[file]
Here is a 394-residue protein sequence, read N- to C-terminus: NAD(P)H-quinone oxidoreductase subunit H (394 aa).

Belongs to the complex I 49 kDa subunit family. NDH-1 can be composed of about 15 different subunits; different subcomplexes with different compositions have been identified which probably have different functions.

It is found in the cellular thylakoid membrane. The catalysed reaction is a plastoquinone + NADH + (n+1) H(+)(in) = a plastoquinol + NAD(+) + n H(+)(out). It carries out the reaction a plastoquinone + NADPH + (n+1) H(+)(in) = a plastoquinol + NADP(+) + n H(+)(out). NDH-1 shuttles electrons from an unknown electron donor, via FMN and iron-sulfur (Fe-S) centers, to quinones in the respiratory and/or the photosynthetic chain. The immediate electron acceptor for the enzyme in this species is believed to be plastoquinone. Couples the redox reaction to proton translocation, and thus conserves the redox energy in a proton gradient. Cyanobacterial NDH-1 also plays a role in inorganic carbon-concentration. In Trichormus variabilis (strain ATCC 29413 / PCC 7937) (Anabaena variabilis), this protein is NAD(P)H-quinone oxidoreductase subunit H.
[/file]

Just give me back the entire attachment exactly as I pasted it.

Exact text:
Here is a 394-residue protein sequence, read N- to C-terminus: NAD(P)H-quinone oxidoreductase subunit H (394 aa).

Belongs to the complex I 49 kDa subunit family. NDH-1 can be composed of about 15 different subunits; different subcomplexes with different compositions have been identified which probably have different functions.

It is found in the cellular thylakoid membrane. The catalysed reaction is a plastoquinone + NADH + (n+1) H(+)(in) = a plastoquinol + NAD(+) + n H(+)(out). It carries out the reaction a plastoquinone + NADPH + (n+1) H(+)(in) = a plastoquinol + NADP(+) + n H(+)(out). NDH-1 shuttles electrons from an unknown electron donor, via FMN and iron-sulfur (Fe-S) centers, to quinones in the respiratory and/or the photosynthetic chain. The immediate electron acceptor for the enzyme in this species is believed to be plastoquinone. Couples the redox reaction to proton translocation, and thus conserves the redox energy in a proton gradient. Cyanobacterial NDH-1 also plays a role in inorganic carbon-concentration. In Trichormus variabilis (strain ATCC 29413 / PCC 7937) (Anabaena variabilis), this protein is NAD(P)H-quinone oxidoreductase subunit H.